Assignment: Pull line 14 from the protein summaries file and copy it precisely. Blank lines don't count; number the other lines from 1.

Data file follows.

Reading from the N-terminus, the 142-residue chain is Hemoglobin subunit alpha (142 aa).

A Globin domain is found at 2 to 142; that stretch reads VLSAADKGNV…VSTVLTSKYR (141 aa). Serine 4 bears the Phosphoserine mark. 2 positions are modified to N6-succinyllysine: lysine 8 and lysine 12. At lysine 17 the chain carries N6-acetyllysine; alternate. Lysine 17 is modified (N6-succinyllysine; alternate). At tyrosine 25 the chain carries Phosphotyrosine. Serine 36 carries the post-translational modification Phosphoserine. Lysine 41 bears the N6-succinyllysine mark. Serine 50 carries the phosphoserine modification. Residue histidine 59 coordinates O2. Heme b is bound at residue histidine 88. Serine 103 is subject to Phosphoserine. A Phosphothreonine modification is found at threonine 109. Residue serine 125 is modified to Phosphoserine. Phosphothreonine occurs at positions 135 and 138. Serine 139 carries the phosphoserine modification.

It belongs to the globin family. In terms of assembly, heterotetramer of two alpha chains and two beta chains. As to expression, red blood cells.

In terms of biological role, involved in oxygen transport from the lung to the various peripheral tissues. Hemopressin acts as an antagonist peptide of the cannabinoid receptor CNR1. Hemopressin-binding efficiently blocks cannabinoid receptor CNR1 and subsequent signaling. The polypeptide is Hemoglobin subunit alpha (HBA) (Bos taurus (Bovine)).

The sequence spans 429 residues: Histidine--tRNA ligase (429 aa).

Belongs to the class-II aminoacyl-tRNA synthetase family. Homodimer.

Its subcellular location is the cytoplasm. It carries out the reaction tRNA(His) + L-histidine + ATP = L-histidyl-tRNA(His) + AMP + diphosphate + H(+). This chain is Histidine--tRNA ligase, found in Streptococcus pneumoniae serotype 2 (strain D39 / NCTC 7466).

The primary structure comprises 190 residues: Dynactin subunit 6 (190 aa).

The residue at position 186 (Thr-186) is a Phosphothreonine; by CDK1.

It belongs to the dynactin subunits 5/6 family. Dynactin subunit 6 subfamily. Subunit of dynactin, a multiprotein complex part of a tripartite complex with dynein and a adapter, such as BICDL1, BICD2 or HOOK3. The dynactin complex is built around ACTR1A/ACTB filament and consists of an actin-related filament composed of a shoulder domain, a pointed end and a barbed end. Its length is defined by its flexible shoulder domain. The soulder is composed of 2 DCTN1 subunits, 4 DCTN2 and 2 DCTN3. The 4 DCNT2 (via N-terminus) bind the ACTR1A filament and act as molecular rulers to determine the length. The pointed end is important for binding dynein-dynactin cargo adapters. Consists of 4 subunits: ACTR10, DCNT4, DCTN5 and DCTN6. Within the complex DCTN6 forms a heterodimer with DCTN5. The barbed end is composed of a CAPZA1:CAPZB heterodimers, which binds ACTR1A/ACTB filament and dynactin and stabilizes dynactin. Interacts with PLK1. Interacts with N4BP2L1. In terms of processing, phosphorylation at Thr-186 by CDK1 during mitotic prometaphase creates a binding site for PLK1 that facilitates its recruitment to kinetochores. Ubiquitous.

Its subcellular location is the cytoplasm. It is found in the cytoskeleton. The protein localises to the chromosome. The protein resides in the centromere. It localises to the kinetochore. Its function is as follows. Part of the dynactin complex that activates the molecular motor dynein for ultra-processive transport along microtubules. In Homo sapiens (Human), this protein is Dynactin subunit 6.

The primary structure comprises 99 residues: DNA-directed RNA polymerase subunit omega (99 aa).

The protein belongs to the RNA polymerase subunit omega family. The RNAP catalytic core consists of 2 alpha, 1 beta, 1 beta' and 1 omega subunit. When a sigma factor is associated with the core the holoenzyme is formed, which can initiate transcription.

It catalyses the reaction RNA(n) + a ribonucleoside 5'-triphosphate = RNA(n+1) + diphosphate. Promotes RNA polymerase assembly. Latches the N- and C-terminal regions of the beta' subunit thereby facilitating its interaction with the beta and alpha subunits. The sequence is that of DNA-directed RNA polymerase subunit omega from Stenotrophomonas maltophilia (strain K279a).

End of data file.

It catalyses the reaction RNA(n) + a ribonucleoside 5'-triphosphate = RNA(n+1) + diphosphate. Promotes RNA polymerase assembly. Latches the N- and C-terminal regions of the beta' subunit thereby facilitating its interaction with the beta and alpha subunits. The sequence is that of DNA-directed RNA polymerase subunit omega from Stenotrophomonas maltophilia (strain K279a).